Thomas (Tom) Rutter of Denver, Colorado, passed away on Tuesday, January 25, 2021 at the age of 75. After a year of failing health, he died peacefully surrounded by family and friends.
Tom was born on March 26, 1945 in Addison, Il to James and Anita Rutter. As a boy, growing up in a small town, “Tommy” was known for spending time on the creek hunting and fishing with his coon hound. After graduating from Willowbrook High School and a short time at Moody Bible Institute, Tom moved to Colorado to attend CSU where he followed his love for nature studying biology.
Throughout his years in Colorado, Tom exercised his entrepreneurial spirit venturing into real estate, purchasing run down and neglected historic buildings and lovingly restoring them to their former beauty.
Although Tom may not have considered himself an ‘activist’, he spent much of his energy and talent forming grass roots movements to save and preserve important Denver landmarks. To this day, his dedication to preservation is seen throughout Denver, from the City Park Center for the Environment, evolving from his conviction of the importance of creating opportunities for city children and families to connect with nature, to the Friends of Red Rocks, formed in 1999 to oppose construction that would have converted the historic planter boxes into corporate box seats, allowing naming rights of the venue and pushing through other ‘improvements’ which would have negatively impacted the beauty and history of the venue for future generations.
Tom loved music and played the hand drums, flute, harmonica, Indian shakers and tambourine. He loved Native American history culture & artifacts, he lived in New Mexico for a short time and traveled there often.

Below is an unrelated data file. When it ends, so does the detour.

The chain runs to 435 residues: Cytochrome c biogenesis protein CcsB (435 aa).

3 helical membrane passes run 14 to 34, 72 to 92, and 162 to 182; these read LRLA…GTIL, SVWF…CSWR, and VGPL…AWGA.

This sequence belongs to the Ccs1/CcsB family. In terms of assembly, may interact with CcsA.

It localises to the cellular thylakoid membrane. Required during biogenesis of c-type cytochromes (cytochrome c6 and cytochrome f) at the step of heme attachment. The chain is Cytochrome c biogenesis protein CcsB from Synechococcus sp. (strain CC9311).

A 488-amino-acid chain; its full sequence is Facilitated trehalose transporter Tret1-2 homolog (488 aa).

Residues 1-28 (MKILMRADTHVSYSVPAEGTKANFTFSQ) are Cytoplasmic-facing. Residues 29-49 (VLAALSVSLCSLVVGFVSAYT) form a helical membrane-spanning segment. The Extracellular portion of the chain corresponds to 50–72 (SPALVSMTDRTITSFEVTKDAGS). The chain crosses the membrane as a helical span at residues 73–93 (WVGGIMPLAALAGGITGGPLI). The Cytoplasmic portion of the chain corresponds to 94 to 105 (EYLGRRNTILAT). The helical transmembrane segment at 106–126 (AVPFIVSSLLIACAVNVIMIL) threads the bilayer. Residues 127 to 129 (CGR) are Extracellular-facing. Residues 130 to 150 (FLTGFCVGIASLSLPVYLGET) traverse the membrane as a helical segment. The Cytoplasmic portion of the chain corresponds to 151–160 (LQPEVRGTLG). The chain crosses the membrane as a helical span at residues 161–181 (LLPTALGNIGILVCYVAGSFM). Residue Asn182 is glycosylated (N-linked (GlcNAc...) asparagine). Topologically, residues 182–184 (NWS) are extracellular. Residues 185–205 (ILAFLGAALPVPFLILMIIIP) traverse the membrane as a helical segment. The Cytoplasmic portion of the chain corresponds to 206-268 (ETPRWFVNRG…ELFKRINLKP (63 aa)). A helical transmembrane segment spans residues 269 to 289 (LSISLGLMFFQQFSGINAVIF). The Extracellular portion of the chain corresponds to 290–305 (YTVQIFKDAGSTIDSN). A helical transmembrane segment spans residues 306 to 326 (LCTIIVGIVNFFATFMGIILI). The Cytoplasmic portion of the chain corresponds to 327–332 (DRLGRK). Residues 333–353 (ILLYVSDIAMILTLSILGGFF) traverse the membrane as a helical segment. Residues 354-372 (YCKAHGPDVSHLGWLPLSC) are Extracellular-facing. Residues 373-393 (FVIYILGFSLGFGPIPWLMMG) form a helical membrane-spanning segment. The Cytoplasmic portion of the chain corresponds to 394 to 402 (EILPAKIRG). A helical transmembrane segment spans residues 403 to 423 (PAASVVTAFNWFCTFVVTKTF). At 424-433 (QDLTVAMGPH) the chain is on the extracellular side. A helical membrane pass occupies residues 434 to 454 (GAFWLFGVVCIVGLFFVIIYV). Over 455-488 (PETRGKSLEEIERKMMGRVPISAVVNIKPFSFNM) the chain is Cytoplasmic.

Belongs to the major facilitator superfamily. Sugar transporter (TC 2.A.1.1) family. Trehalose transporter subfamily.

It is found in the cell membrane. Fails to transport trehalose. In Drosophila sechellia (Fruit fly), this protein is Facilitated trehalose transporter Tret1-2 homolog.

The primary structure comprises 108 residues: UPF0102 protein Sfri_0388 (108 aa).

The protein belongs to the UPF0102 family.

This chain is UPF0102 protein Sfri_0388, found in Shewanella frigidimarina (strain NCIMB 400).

He loved animals and was known for rescuing injured crows, racoons and often raised orphaned wild animals. Toms love for animals was most notably shown through his dog Libby, a Coon Hound, who he treated like his daughter and who was always by his side.
Tom loved nature, being in the outdoors, appreciating the beauty of the natural environment. His historic home in Park Hill was somewhat of a nature preserve with cottonwood, cherry and apricot trees and natural vegetation growing wild. A close friend described this as a shadow of Tom, “wanting to grow wild and follow his own path”
Tom cared deeply about others. He loved his family and was always there to lend a hand. He was a foundation for his elderly mother until her death. He spent many happy years mentoring his young nephew, befriending and assisting the elderly, and helping the homeless. During his last year in a health care facility, himself in ill health, he supported his fellow residents by advocating for them when they could not do so for themselves in their time of difficulty.
He was a caring, thoughtful man, a good friend, loving son, a mentor to many, and a man who would give his last dime for someone in need, His own worst critic, he was always trying to improve himself personally, spiritually and physically.
Toms inner strength came from knowing ‘this is not all there is’. He is loved and will be missed by many!
Tom Rutter was preceded in death by his father, James Rutter, mother, Anita Rutter, and sister, Lorelei Sturgeon.
He is survived by his sister, Alita Bagley, and brother-in-law Michael Sturgeon as well as 5 nieces and nephews and 12 grand-nieces and nephews as well as a host of beloved friends.